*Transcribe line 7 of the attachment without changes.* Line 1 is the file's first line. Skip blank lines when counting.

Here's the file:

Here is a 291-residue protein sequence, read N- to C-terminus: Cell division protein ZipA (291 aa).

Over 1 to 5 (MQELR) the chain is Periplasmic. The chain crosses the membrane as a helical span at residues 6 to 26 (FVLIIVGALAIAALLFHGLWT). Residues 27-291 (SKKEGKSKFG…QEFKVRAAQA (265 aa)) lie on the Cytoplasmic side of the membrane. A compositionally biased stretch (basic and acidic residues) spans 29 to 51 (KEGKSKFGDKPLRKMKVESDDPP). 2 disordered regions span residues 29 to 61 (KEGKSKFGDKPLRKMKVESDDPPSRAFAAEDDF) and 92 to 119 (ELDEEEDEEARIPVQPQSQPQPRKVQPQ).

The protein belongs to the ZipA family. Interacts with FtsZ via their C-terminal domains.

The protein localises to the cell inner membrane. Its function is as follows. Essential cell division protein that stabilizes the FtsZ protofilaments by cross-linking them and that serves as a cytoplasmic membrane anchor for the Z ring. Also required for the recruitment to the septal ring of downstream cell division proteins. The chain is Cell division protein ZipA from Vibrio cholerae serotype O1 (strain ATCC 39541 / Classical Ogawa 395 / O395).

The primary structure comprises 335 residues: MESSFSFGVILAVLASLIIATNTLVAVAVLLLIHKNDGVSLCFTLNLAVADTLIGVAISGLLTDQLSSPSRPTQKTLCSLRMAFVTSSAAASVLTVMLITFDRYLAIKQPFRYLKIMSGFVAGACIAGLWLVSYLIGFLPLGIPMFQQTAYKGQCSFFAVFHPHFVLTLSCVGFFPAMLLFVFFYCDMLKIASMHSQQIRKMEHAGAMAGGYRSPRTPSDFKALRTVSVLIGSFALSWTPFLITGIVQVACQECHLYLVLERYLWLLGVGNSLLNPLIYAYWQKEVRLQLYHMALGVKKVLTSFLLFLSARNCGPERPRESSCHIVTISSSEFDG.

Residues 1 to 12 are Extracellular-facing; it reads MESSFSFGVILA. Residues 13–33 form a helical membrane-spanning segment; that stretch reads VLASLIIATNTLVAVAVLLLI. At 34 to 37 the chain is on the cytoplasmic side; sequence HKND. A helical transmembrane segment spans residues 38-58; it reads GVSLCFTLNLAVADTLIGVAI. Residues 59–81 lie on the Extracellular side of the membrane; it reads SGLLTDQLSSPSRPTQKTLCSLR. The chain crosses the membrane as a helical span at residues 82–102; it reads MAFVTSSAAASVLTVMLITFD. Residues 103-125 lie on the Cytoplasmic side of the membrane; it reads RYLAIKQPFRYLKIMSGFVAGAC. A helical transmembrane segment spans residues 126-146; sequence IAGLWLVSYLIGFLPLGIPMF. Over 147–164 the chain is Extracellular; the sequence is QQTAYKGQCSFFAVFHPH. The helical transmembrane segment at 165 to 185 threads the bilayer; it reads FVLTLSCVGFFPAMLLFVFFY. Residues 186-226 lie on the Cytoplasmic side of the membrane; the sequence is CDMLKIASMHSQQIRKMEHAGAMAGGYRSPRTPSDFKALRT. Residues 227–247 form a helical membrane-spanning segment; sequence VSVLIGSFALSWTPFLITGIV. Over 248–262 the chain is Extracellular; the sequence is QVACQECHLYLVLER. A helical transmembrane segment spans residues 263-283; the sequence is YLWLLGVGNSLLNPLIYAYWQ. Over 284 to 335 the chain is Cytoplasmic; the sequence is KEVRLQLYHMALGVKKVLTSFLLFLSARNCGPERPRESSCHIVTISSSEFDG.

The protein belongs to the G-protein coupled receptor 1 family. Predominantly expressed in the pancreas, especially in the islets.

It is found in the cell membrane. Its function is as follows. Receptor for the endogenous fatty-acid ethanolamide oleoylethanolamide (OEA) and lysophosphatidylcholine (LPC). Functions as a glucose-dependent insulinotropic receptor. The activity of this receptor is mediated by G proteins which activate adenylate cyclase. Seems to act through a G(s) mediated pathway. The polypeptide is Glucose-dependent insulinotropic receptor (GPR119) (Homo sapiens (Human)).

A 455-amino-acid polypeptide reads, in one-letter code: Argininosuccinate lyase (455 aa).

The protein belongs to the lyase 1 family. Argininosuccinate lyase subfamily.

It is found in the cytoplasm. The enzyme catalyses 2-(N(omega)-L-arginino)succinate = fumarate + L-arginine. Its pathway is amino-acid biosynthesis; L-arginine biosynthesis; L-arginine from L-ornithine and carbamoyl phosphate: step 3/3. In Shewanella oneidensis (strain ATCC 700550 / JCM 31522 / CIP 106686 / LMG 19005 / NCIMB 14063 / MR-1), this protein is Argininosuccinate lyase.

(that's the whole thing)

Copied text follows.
The protein belongs to the G-protein coupled receptor 1 family. Predominantly expressed in the pancreas, especially in the islets.